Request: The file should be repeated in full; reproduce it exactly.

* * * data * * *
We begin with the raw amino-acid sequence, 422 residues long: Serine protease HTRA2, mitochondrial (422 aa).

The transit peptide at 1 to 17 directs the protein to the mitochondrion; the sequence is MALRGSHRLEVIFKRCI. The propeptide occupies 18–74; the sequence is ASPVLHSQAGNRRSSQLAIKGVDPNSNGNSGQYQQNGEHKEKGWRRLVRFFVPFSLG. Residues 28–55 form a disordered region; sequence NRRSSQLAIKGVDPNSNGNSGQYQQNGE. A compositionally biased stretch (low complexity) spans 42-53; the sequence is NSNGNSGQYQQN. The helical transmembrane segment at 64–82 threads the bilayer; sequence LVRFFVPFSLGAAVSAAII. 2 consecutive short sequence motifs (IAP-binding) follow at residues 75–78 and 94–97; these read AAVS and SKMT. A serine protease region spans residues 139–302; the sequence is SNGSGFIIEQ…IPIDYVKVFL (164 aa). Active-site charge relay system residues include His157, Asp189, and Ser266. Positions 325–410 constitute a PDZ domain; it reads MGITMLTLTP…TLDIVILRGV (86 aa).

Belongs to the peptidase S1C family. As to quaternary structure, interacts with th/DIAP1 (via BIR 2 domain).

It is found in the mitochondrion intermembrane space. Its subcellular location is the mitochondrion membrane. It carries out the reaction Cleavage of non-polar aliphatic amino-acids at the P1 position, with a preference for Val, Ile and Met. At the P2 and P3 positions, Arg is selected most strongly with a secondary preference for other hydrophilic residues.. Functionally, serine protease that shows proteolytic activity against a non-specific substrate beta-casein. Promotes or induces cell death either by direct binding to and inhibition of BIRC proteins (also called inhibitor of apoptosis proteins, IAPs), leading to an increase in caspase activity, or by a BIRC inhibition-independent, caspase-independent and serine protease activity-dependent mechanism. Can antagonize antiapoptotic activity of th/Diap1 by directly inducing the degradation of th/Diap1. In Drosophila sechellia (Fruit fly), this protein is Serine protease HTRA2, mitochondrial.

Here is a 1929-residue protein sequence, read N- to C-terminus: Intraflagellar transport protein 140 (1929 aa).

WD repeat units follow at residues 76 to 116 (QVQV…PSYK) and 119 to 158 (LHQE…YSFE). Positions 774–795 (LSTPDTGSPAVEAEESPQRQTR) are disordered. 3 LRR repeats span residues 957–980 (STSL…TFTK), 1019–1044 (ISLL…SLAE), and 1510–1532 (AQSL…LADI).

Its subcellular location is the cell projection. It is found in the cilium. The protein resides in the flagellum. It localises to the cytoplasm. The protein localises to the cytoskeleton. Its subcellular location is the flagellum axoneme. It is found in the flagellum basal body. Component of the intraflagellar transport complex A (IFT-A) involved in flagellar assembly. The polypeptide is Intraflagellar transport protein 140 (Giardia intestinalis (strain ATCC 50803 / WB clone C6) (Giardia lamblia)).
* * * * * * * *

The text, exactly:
We begin with the raw amino-acid sequence, 422 residues long: Serine protease HTRA2, mitochondrial (422 aa).

The transit peptide at 1 to 17 directs the protein to the mitochondrion; the sequence is MALRGSHRLEVIFKRCI. The propeptide occupies 18–74; the sequence is ASPVLHSQAGNRRSSQLAIKGVDPNSNGNSGQYQQNGEHKEKGWRRLVRFFVPFSLG. Residues 28–55 form a disordered region; sequence NRRSSQLAIKGVDPNSNGNSGQYQQNGE. A compositionally biased stretch (low complexity) spans 42-53; the sequence is NSNGNSGQYQQN. The helical transmembrane segment at 64–82 threads the bilayer; sequence LVRFFVPFSLGAAVSAAII. 2 consecutive short sequence motifs (IAP-binding) follow at residues 75–78 and 94–97; these read AAVS and SKMT. A serine protease region spans residues 139–302; the sequence is SNGSGFIIEQ…IPIDYVKVFL (164 aa). Active-site charge relay system residues include His157, Asp189, and Ser266. Positions 325–410 constitute a PDZ domain; it reads MGITMLTLTP…TLDIVILRGV (86 aa).

Belongs to the peptidase S1C family. As to quaternary structure, interacts with th/DIAP1 (via BIR 2 domain).

It is found in the mitochondrion intermembrane space. Its subcellular location is the mitochondrion membrane. It carries out the reaction Cleavage of non-polar aliphatic amino-acids at the P1 position, with a preference for Val, Ile and Met. At the P2 and P3 positions, Arg is selected most strongly with a secondary preference for other hydrophilic residues.. Functionally, serine protease that shows proteolytic activity against a non-specific substrate beta-casein. Promotes or induces cell death either by direct binding to and inhibition of BIRC proteins (also called inhibitor of apoptosis proteins, IAPs), leading to an increase in caspase activity, or by a BIRC inhibition-independent, caspase-independent and serine protease activity-dependent mechanism. Can antagonize antiapoptotic activity of th/Diap1 by directly inducing the degradation of th/Diap1. In Drosophila sechellia (Fruit fly), this protein is Serine protease HTRA2, mitochondrial.

Here is a 1929-residue protein sequence, read N- to C-terminus: Intraflagellar transport protein 140 (1929 aa).

WD repeat units follow at residues 76 to 116 (QVQV…PSYK) and 119 to 158 (LHQE…YSFE). Positions 774–795 (LSTPDTGSPAVEAEESPQRQTR) are disordered. 3 LRR repeats span residues 957–980 (STSL…TFTK), 1019–1044 (ISLL…SLAE), and 1510–1532 (AQSL…LADI).

Its subcellular location is the cell projection. It is found in the cilium. The protein resides in the flagellum. It localises to the cytoplasm. The protein localises to the cytoskeleton. Its subcellular location is the flagellum axoneme. It is found in the flagellum basal body. Component of the intraflagellar transport complex A (IFT-A) involved in flagellar assembly. The polypeptide is Intraflagellar transport protein 140 (Giardia intestinalis (strain ATCC 50803 / WB clone C6) (Giardia lamblia)).